Early years education in Croatia is made up of both public and private kindergartens and nurseries. Your child can attend these nurseries and pre-schools from the age of six months until they start compulsory education at six years old. Whilst attendance is becoming more common, nurseries and pre-schools are still not attended by much more than half of children until the year before the start of compulsory education when 99% of children attend.
Just like this gap in attendance, there is a large disparity of quality between the various pre-schools around the country. There are also rather long waiting lists for pre-schools and nurseries, which can only be applied for from May onwards. If you want to avoid these waiting lists, or want to apply at any point of the year, a private kindergarten may be your best choice. The price for private kindergartens will most likely be between 2,500 and 3,500 HRK per month, but you should check with your kindergarten of choice for a specific price.
If you are only staying in Croatia temporarily without a permanent residence permit, you should be aware that the cost for public pre-school will be 1,900 HRK per month. You may be interested to know that many public kindergartens offer different programs, such as early foreign language learning programs or sport programs. Among the language learning programs, you can usually choose from English, German, French, Italian and Spanish, although not all languages will be available in every area.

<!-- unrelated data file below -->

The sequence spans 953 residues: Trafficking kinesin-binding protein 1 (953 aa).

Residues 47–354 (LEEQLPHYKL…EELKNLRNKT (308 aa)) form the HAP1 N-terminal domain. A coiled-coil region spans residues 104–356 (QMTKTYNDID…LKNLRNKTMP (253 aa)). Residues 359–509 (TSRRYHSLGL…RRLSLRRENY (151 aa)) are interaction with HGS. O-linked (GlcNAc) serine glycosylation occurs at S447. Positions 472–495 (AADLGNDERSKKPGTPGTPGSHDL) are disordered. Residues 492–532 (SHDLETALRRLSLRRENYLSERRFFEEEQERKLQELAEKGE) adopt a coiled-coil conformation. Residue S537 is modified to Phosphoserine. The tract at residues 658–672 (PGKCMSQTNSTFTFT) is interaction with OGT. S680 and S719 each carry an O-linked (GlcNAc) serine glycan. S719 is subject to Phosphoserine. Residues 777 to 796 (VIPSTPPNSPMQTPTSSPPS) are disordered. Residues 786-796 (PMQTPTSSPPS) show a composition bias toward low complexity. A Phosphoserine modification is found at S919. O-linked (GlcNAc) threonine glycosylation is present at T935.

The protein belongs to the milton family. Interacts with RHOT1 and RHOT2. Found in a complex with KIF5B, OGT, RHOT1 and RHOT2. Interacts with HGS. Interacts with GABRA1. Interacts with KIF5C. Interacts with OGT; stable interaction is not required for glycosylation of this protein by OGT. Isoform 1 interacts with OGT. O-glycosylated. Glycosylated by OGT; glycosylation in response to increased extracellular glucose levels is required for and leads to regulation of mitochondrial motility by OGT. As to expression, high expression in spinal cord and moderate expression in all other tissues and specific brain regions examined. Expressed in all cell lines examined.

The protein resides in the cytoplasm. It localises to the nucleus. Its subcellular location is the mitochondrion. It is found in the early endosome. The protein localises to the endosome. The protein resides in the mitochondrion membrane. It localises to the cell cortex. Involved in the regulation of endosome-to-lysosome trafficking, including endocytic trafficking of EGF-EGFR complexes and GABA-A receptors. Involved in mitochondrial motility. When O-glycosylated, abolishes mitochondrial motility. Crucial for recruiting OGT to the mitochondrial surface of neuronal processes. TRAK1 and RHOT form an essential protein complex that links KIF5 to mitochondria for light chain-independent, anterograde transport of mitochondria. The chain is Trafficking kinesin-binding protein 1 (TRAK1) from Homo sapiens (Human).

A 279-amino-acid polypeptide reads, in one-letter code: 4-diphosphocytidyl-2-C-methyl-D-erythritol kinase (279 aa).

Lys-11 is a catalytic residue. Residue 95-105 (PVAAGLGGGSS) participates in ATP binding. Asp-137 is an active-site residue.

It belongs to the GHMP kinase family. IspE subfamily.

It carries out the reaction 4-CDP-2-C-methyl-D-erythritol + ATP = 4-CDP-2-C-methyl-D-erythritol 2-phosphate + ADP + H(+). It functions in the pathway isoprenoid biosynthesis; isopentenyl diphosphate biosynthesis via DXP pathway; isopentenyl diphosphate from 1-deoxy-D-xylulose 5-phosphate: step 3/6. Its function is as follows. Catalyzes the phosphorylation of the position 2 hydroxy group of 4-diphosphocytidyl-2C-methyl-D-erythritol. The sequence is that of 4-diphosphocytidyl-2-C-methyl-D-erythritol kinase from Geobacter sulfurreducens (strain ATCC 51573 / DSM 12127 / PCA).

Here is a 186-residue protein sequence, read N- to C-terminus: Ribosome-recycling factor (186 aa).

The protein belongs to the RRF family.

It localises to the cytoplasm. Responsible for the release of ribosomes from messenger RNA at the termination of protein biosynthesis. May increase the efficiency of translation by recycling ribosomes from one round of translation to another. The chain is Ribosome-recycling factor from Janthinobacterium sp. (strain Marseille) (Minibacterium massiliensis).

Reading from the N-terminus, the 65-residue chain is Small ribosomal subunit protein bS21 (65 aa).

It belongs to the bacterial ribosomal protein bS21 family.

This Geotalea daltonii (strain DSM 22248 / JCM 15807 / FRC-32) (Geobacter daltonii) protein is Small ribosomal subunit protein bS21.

At the age of six, primary school children in Croatia start the mandatory part of their education. Primary education in Croatia is split into two stages, the first being from grades one to four and the second being grades five to eight. In the first stage, students usually study Croatian language and literature, math, nature and society, fine arts, music, physical education (PE), a foreign language from grade four onwards, and supplementary and elective studies.
In the second stage, they will likely study Croatian language and literature, fine arts, music, a foreign language, math, history, geography, technology, PE, supplementary and elective studies, and nature in grades five and six followed by biology, chemistry and physics in grades seven and eight. Whilst the language in the classroom is usually Croatian, official minorities have the right to be taught in their mother tongue.
After finishing their primary education, children may continue into optional secondary education. There are three types of secondary education to choose from:
Those who finish high school with a “Certificate of Education” can enroll in a university or a polytechnic school of higher education.
The public education system in Croatia has the obvious advantage that it is free of charge. Children of foreign residents are also entitled to additional language lessons in Croatian. Sending your kids to a public school in Croatia might make sense if they already speak another Eastern European language, if they are still fairly young, or if you are planning to stay in Croatia in the long run.
If none of this applies to your family, your children might be better off at a private international school. There are several of them in the Zagreb area. There are also a few independent bilingual or international kindergartens in Zagreb too. Plus, some of the international schools may offer an attached nursery or kindergarten for younger children. Here are some of the international schools on offer:
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